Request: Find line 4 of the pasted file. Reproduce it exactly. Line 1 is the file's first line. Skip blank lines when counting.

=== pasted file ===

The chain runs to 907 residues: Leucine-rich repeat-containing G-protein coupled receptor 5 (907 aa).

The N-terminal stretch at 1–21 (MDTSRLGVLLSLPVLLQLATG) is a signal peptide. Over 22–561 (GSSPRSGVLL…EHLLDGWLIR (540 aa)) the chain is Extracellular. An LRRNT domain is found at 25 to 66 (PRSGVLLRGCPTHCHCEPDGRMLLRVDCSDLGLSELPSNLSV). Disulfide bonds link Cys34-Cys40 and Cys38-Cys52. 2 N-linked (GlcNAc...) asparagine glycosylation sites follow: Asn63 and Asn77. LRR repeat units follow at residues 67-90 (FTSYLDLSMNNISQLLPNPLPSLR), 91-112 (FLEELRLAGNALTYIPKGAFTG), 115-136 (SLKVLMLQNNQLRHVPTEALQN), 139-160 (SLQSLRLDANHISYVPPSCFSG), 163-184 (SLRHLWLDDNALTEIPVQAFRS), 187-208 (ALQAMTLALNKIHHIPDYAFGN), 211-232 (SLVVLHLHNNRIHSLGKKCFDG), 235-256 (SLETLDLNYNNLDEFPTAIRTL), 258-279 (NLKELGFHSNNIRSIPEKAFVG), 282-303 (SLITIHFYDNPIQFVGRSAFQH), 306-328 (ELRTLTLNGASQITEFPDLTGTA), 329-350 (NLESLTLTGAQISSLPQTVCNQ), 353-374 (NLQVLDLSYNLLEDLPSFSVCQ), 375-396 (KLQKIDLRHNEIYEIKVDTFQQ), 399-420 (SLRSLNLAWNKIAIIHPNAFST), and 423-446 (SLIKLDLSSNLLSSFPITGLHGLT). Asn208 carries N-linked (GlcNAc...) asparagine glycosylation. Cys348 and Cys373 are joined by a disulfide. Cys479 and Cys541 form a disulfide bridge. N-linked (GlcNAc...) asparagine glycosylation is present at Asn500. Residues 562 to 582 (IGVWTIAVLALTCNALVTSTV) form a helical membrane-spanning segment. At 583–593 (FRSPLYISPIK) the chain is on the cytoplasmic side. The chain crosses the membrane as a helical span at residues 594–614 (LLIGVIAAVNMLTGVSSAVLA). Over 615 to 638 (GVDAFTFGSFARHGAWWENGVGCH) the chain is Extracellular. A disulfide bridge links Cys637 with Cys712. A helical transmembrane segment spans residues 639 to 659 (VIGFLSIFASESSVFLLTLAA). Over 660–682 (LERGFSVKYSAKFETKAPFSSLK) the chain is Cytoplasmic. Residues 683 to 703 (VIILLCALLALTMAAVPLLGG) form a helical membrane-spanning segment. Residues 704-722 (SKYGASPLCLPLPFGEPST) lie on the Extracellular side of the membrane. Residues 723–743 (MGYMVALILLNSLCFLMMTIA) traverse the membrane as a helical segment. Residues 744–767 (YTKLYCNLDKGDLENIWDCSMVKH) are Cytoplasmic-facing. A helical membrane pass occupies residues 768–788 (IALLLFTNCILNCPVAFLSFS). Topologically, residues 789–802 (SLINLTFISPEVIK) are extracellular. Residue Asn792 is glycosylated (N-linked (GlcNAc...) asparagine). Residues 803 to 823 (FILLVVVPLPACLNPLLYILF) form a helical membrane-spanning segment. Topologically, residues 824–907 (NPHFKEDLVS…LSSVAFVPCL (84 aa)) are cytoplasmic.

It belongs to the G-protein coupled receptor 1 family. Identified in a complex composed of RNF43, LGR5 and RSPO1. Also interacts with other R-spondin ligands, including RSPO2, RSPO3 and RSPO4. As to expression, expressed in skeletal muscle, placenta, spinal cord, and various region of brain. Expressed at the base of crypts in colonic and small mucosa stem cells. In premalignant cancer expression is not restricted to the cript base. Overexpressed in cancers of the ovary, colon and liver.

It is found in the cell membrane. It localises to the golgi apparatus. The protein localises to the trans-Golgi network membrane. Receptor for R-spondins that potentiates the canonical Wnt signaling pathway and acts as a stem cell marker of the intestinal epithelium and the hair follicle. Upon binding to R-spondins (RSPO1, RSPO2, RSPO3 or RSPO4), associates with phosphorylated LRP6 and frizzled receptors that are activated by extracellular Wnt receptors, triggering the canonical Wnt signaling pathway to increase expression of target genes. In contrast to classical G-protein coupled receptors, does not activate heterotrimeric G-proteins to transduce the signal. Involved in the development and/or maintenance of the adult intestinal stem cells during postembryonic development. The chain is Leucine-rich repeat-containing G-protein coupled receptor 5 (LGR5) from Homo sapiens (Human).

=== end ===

It is found in the cell membrane. It localises to the golgi apparatus. The protein localises to the trans-Golgi network membrane. Receptor for R-spondins that potentiates the canonical Wnt signaling pathway and acts as a stem cell marker of the intestinal epithelium and the hair follicle. Upon binding to R-spondins (RSPO1, RSPO2, RSPO3 or RSPO4), associates with phosphorylated LRP6 and frizzled receptors that are activated by extracellular Wnt receptors, triggering the canonical Wnt signaling pathway to increase expression of target genes. In contrast to classical G-protein coupled receptors, does not activate heterotrimeric G-proteins to transduce the signal. Involved in the development and/or maintenance of the adult intestinal stem cells during postembryonic development. The chain is Leucine-rich repeat-containing G-protein coupled receptor 5 (LGR5) from Homo sapiens (Human).